FECO is used by patients to treat many different cancer types. Arguably the most well-documented story of cancer treatment with cannabis oil was Rick Simpson – a Canadian engineer who was diagnosed with basal cell carcinoma, a type of skin cancer, in 2003. Inspired by a 1975 study that was the first to shine a light on the anti-tumor properties of cannabis in mouse lab testing, he created RSO and cured himself of cancer. 

There is, unfortunately, no clinical evidence to scientifically prove that cannabis oil treatment can cure patients of cancer mainly due to doctors being wary of prescribing it, continued speculation, and legislation hurdles. 

That said, online testimonials that have been independently verified by new media sources and medical records show that cannabis oil has been successful in treating several different cancers.

A British mother healed her grade 3 breast cancer with Full Extract Cannabis Oil treatment in March 2017. A Hollywood stuntman who was diagnosed with grade 4 colon cancer used cannabis oil to cure himself after experiencing pain beyond anything he had known before caused by chemotherapy and radiation treatment. A 63-year-old grandfather in the UK cured his liver cancer in 2014, two years after being diagnosed, using only cannabis oil.

Testimonials from other patients have described their use of FECO to treat:

  • Brain cancer (glioblastoma)
  • Lung cancer
  • Bladder cancer
  • Liver cancer
  • Prostate cancer
  • Anal cancer
  • B-cell Lymphoma
  • Skin cancer

For patients suffering from skin cancer, FECO is not the only treatment option. Whole-molecule cannabis salves can also be used to help treat irritation and manage pain. 

Combining FECO with Conventional Cancer Treatments

If you are on a prescribed course of pharmaceuticals for cancer treatment, it is important to identify any potential interactions to be aware of side effects. Some common drugs You can find a comprehensive list of drug interactions here but we would advise consulting with your doctor before commencing a course of FECO treatment.

Precautions and Safety Measures

As we touched on earlier, FECO is a highly potent product. This potency enhances the beneficial effects in the body through the entourage effect and the dosage protocol is higher than even frequent cannabis consumers will be accustomed to. For patients with high sensitivity to THC, this may lead to undesired effects and a very intense high. 

Side effects of FECO can include:

  • Dry mouth
  • Increased appetite
  • Drowsiness
  • Dizziness

Alternative products like CBD dominant or 1:1 THC/CBD FECO are available for patients with particularly high sensitivity. An alternative route is to consider suppository dosing where patients can experience the full benefits of FECO without the high.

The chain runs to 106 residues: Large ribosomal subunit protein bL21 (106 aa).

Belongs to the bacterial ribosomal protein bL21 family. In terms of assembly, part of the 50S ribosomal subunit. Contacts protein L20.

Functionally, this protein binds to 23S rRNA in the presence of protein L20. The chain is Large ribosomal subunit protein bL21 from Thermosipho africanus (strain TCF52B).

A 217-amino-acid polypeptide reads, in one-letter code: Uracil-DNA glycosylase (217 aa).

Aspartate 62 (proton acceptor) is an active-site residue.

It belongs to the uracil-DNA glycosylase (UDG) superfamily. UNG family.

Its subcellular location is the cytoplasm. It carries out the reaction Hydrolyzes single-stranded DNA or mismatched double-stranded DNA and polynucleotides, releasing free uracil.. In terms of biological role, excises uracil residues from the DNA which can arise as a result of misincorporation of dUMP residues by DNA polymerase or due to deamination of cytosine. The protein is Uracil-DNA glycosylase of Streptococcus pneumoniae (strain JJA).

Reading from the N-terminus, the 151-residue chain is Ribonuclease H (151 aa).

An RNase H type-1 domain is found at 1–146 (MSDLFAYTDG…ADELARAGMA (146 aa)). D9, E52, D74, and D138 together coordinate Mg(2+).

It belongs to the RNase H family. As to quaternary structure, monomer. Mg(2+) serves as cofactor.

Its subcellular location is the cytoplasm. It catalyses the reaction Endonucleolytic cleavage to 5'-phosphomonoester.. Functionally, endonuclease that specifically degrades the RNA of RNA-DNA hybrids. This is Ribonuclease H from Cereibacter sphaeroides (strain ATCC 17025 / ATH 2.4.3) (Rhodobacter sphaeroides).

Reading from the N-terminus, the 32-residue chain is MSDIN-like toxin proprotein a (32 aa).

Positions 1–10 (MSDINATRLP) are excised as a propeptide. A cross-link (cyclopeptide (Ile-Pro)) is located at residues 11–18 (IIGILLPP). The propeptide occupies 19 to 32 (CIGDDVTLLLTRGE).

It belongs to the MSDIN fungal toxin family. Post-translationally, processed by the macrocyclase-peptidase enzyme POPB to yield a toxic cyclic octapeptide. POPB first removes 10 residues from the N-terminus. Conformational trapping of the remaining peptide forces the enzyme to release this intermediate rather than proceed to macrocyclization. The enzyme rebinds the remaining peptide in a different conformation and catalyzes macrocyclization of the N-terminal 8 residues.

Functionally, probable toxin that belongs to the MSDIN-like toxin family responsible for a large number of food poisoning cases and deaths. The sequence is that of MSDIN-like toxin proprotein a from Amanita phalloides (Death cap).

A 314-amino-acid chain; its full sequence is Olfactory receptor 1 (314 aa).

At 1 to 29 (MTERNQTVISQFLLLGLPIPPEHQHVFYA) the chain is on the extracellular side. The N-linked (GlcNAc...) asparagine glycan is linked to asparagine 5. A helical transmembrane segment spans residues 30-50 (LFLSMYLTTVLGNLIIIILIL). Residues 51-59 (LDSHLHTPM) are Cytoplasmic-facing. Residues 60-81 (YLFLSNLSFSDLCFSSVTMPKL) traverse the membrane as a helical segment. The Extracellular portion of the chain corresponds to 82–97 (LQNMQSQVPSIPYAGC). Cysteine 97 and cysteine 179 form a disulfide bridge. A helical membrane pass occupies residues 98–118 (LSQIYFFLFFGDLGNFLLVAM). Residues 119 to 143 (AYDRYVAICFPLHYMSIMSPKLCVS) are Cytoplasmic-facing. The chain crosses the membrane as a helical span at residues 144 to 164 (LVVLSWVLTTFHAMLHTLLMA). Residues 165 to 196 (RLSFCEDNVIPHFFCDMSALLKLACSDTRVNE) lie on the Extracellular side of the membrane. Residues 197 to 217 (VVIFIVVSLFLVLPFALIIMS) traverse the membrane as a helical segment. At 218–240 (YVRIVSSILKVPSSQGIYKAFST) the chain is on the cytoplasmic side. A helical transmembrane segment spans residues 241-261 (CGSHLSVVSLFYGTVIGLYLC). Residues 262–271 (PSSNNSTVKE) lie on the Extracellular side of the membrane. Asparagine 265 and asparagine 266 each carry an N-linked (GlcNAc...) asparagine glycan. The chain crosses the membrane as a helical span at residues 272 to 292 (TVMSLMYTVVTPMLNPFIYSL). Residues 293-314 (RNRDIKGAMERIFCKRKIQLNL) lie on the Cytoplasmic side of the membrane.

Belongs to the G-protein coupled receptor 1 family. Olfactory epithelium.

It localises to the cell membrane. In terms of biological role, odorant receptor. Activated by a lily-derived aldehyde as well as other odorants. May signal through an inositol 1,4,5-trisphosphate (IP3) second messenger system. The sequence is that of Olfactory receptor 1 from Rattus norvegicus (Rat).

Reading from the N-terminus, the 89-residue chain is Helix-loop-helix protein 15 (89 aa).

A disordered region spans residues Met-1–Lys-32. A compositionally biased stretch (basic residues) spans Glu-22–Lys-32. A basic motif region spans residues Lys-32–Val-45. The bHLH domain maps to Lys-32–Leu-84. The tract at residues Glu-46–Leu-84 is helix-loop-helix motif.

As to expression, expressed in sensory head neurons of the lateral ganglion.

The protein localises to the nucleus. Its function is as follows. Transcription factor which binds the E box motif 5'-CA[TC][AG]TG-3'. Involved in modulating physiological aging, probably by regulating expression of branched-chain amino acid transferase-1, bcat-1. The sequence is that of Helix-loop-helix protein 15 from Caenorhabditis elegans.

We would recommend for any cancer patient who is considering FECO as a course of treatment always consult with medical professionals before commencing. While professional advice is likely to recommend against the use of cannabis oil—clinicians are still not convinced by the existing evidence-based data—it is important that patients with other underlying physical or psychological conditions are educated on evidence-supported potential risks.  

The Future of FECO and Medical Cannabis in Oncology

We can say with confidence that the wave of current research into the viability of cannabis as an anticarcinogenic and tumor-growth inhibitor is paving the way for cannabis to be used to fight cancer in years to come. Without getting lost in waves of speculation and looking only at published research, there is growing evidence that is influencing a change in the status quo. 

One example is this study looking into the new potential breakthrough for ovarian cancer. It states that “there is significant value in the development of these compounds as anti-cancer therapies in clinical practice as they do not produce the typical toxic side effects that exist with conventional therapies and recent clinical trials have shown their great tolerability by patients at high doses.

Cannabis is currently prescribed to many oncology patients as a way to manage immediate and long-lasting side effects of chemotherapy and radiography. These include chemotherapy-induced nausea and vomiting, chemotherapy-induced peripheral neuropathy, and chemotherapy-induced alopecia. Cannabis use as an integrative medicine continues to evolve. 

There has also been a study into the use of cannabidiol alongside conventional brain cancer treatments which resulted in findings that the two patients involved were more likely to respond to the treatment and have a longer life expectancy. 

The significant barrier to progress in cannabis research remains legislation. Now, much of the research into the use of cannabis as an anti-cancer treatment is centered around Europe and Israel where multiple tumor cell lines have been inhibited in vitro

Combining these studies with testimonials from cancer patients using cannabis for symptom relief and the consequential anecdotal evidence, there is growing interest in this field of research. But in addition to further research, we also want and need to see more open-mindedness from oncologists. 

It is safe to say that the future is looking bright for FECO and cannabis’ role in cancer treatment.